Re: Word-use spikes

From: Van oost Kenneth (
Date: Sat 08 Mar 2003 - 20:01:03 GMT

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    ----- Original Message ----- From: "Lawrence DeBivort" <>
    > The issue, I think, will come down to whether 'attention' to something is
    > equivalent to a decision to act on the thing. That is, the grotesque
    > of attention paid to non-factors, such as weather, sports and pop
    > celebrities, may have little bearing on how people behave and be of little
    > predictive help. (I was in Europe and Asia during the beginning of the
    > cricket competition, and was stunned to see the level of attention that it
    > commanded everywhere. It makes the US Super Bowl look trivial.)


    I am not sure if the following is cataloged as the same thing, but I think is has some relevance. The terminology used to get the war on Irak ' sold ' is partly due to the use of specific words.

    " War is in effect a battle of one people against another, and the US will represent this as the battle between itself and a de- humanised adversary. Not a country full of people will be bombed but ' objectives, targets ' will be eliminated. In the US targets become eveything from barracks to infantschools or do become facilities ( bridges/ roads etc.) In the abstract rhetoric of Bush' his War on Terror he never calls things by name. Saddam Hoessein is no longer a head of state, but simply Saddam, the Bad, the eminence of Evil. Such messages escape us ( in Europe) ,because Iraq is still for us a country full of people.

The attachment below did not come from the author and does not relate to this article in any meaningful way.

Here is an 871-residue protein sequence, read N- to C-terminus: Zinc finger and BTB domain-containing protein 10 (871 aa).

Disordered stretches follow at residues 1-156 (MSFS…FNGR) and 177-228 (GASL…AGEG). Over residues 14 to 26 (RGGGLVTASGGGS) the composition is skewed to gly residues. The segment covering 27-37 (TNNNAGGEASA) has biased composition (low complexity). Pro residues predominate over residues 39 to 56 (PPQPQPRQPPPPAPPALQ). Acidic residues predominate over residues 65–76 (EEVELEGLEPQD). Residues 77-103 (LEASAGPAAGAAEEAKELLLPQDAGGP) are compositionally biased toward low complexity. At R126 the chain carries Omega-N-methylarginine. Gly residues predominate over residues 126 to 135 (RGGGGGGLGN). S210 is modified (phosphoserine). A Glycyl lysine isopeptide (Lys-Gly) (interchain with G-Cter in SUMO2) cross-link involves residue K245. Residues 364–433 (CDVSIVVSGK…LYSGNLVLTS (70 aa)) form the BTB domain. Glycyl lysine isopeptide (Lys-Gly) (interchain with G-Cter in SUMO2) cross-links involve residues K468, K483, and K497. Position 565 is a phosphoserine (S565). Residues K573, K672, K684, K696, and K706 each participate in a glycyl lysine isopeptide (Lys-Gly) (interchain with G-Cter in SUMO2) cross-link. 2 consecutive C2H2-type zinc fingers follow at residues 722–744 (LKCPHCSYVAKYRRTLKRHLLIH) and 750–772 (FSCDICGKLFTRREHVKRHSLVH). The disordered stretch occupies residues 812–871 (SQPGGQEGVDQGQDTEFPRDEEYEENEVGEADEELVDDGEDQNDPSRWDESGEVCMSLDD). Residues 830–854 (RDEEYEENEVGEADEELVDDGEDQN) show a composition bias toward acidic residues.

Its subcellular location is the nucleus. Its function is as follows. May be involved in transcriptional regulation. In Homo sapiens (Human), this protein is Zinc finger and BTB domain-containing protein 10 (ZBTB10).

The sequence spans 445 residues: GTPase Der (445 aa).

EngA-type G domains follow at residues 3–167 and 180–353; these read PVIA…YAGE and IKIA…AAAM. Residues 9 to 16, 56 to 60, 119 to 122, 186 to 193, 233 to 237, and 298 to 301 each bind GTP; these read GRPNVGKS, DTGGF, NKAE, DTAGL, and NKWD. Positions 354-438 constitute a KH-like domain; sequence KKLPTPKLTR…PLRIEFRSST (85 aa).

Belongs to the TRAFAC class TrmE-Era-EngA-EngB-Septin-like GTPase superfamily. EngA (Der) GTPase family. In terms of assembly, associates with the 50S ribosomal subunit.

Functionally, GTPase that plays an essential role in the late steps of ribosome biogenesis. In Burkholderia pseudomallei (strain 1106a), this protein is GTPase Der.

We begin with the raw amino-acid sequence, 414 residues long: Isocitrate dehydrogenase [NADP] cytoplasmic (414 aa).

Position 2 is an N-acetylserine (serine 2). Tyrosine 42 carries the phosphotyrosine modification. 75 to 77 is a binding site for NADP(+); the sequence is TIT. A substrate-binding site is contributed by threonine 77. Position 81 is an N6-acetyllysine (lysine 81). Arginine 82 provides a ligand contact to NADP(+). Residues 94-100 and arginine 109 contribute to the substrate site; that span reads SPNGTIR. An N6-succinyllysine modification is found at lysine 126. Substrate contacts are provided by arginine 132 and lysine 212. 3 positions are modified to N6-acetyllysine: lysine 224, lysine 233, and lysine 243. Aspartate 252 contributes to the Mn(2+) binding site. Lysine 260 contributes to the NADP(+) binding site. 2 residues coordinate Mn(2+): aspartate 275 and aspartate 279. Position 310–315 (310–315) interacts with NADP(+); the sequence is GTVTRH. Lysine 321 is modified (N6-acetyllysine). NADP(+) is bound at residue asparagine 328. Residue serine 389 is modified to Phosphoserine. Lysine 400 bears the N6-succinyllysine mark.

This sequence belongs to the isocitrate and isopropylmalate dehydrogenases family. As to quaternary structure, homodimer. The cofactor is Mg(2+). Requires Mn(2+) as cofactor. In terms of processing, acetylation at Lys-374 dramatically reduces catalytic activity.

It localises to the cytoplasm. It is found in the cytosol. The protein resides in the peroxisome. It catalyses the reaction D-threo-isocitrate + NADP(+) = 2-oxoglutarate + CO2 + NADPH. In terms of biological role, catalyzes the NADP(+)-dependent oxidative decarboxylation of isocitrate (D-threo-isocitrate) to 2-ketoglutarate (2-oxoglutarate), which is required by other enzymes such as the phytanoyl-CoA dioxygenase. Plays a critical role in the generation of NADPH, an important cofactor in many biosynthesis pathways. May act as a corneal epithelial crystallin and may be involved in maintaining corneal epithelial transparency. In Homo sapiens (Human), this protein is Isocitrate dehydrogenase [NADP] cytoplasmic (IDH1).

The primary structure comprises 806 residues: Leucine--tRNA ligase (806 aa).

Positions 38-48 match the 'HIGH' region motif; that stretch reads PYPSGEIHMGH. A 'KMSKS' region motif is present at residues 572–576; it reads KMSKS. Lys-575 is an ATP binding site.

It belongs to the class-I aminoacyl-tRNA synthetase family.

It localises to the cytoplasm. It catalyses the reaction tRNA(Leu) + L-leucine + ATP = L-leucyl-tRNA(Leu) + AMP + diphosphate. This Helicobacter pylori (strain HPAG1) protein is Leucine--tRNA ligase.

In the coverage by example on CNN you never will see, death of injured people, always pictures taken from a great hight. Those images support the use of the words, the ' clean ' contents of the war doesn't show how people are blown to pieces. War has become a virtual, technological part of a playstation- game. Because of the fact that the image of one death American soldier can traumatize a whole county, the US opts for airraids. "

    ( Taken from an article I read)


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